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  Directed by
  Starring
  Specs
  • Widescreen 1.78:1
  • 16:9 Enhanced
  • Dual Layer ( )
  Languages
  • English: Dolby Digital Surround
  Subtitles
    English - Hearing Impaired
  Extras
  • Additional footage - alternate ending
  • Featurette - season 2 "preview"
  • Animated menus

24 - Season One

20th Century Fox/20th Century Fox . R4 . COLOR . 1006 mins . MA15+ . PAL

  Feature
Contract

(Note: the following review contains no critical plot spoilers, though it does outline the basic premise of the first season of 24. Those who have not yet watched the series may read on safely - we will NOT be revealing any of the series’ many surprises!)

If you spend any time at all watching commercial television, you’ll be very aware of the phenomenal success of the espionage thriller series 24 - success which caught the Australian network that purchased it, Seven, completely by surprise. Holding off broadcast of the show until late in the year, the network then rushed two episodes to air each week, and seemed genuinely surprised when the show’s US success was repeated in this country. We have only one word for the programming people involved: “duh”.

Marketed as an “innovative concept in TV drama”, 24 is actually a series-length reworking of the ideas behind the 1995 John Badham movie Nick of Time, in which a mild-mannered accountant’s daughter is kidnapped and he’s told to assassinate a state Governor within a certain time frame, or she will be killed. Events then unfold on the screen in real time, something that a big fuss was made about in theatrical trailers for the film. 24 takes the same real time concept (and some key plot points), but takes advantage of the series format to extend the action across an entire 24 hour day, from midnight to midnight, one hour per episode. Events are played out in real time - though naturally things get interrupted for commercial breaks, which vary in length depending on where you’re watching. Each section of the show begins and ends with a running clock, which serves to realign the viewer with the current “show time” at the end of each commercial break; those sitting with stopwatches will notice some playing around with time on the part of the editors, but essentially the drama plays out at real time speed.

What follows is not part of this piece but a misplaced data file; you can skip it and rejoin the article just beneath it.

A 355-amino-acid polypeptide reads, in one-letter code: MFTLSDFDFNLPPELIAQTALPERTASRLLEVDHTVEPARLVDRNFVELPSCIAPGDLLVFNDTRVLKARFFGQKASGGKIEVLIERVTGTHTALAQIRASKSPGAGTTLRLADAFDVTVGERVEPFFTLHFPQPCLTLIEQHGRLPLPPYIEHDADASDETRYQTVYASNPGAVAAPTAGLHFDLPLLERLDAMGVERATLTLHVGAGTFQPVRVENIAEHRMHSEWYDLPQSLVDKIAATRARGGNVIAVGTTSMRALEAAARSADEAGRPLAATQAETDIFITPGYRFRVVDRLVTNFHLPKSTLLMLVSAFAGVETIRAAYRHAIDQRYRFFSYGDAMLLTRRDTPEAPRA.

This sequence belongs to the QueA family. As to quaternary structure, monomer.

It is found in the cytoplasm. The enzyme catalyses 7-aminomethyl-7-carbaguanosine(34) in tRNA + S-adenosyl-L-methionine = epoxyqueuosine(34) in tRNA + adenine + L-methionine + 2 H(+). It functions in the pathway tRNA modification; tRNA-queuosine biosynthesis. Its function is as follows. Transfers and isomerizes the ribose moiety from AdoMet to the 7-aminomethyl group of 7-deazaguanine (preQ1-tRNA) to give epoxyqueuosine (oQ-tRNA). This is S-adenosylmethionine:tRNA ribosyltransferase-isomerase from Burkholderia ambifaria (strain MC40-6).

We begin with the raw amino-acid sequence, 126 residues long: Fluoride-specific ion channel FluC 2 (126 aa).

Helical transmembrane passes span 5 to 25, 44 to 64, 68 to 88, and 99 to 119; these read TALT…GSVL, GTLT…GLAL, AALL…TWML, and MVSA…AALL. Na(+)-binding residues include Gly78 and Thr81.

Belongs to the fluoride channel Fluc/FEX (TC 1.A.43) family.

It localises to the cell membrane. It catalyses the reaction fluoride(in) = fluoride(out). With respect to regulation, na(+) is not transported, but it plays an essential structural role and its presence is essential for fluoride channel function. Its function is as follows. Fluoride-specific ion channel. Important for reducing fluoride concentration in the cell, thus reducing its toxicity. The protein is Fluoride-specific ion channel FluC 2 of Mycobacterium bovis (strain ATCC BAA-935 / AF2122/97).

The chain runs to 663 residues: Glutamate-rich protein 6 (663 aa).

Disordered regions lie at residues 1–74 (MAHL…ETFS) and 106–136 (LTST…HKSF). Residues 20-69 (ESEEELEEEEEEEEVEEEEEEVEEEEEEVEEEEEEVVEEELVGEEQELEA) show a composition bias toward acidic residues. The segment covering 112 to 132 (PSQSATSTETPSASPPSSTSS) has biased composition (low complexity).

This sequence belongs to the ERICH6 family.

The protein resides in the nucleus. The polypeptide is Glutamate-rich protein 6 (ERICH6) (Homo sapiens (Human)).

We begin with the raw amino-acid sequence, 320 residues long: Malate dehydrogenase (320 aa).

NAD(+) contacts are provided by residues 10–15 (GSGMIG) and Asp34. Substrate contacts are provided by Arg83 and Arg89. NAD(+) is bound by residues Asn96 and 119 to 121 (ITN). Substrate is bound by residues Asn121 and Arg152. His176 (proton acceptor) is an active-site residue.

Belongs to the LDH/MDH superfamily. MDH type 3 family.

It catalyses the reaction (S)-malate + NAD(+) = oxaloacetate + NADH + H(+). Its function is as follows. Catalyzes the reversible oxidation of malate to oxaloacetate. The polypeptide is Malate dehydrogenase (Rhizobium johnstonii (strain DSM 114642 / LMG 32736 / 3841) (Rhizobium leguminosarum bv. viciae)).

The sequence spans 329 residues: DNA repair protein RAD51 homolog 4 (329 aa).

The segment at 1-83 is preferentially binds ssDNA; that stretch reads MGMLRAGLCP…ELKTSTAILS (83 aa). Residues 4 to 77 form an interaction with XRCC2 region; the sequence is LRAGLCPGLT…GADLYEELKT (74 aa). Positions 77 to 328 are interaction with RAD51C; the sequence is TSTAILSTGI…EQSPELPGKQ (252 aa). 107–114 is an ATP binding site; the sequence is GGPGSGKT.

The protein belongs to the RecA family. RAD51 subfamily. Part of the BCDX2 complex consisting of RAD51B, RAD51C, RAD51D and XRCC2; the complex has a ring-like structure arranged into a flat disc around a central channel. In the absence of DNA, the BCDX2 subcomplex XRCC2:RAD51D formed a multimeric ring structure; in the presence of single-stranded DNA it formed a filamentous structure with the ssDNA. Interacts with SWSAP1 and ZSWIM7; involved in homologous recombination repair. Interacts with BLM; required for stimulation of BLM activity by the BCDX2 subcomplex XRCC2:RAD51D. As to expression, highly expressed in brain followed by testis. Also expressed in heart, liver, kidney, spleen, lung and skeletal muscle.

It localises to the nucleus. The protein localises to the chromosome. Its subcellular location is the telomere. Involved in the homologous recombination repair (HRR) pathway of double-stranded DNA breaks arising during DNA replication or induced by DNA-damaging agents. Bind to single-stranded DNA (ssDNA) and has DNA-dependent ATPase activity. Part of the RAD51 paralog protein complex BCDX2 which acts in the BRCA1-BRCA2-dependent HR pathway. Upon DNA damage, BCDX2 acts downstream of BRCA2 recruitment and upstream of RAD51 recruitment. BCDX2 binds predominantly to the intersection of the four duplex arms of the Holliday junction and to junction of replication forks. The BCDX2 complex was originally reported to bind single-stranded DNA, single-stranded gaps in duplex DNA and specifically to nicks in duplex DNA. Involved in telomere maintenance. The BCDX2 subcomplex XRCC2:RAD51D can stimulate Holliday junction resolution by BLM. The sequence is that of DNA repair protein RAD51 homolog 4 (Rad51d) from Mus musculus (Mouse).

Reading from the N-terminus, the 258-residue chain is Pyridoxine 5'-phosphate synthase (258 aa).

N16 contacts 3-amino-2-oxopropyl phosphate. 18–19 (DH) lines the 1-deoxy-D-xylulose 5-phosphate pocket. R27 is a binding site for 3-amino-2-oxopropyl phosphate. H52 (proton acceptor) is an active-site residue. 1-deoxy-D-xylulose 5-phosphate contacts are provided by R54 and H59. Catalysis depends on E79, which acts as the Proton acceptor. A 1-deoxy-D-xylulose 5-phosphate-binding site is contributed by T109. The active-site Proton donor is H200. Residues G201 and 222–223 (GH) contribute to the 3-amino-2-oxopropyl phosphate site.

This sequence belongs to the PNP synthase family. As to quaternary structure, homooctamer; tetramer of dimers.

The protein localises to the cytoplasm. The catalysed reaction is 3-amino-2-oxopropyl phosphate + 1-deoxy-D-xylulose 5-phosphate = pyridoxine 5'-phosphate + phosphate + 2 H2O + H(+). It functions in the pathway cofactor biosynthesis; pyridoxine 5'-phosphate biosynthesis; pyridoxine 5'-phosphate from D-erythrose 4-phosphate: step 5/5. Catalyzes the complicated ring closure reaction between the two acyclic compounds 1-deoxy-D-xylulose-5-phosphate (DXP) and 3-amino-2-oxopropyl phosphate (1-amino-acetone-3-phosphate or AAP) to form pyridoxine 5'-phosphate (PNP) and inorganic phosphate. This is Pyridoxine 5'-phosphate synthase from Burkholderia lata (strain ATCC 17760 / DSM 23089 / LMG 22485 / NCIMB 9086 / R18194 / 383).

This would be fraught with problems, you’d think - after all, even the day of a counter-terrorism agent with a kidnapped daughter is bound to have some slow spots. But the writers and producers of 24 have thought of the possible pitfalls of the format ahead of time, and developed some neat ways around them. Make no mistake, there are very, very few slow points in this 24-hour roller coaster ride, and the sharp, visceral direction of Stephen Hopkins helps immeasurably. An Australian music video director turned Hollywood director, Hopkins co-executive produces 24 and directed the lion’s share of the episodes. The consistency of this hands-on approach serves the show well, and Hopkins really knows how to bump the adrenalin level up a notch or two when needed. There’s similar consistency in the writing team, too, which serves the show especially well during its first 13 episodes.

Here’s where we come to one of the only faults of this first season. Conceived as a 24-episode story, the show had to be written with a “safety net” at the end of episode 13, as the initial commitment from the US network was only for that many episodes. As a result, the story moves along at a cracking pace and with superb integration of all the disparate story elements, until it reaches the end of the 13th episode. At this point, viewers could be forgiven for thinking it’s the end of the season - this was intentional, as it could easily have been a season finale at that point if the show hadn’t been a ratings success. After episode 13, though, a lot of momentum is lost - and it takes several episodes before the writers rustle up enough plot devices to get things properly going again; in the process of doing so, there are way too many lame contrivances. The natural energy and flow of the first half of the season never quite returns, but as the finale looms closer and the tension picks up again it’s easy to forgive the odd bit of lazy writing.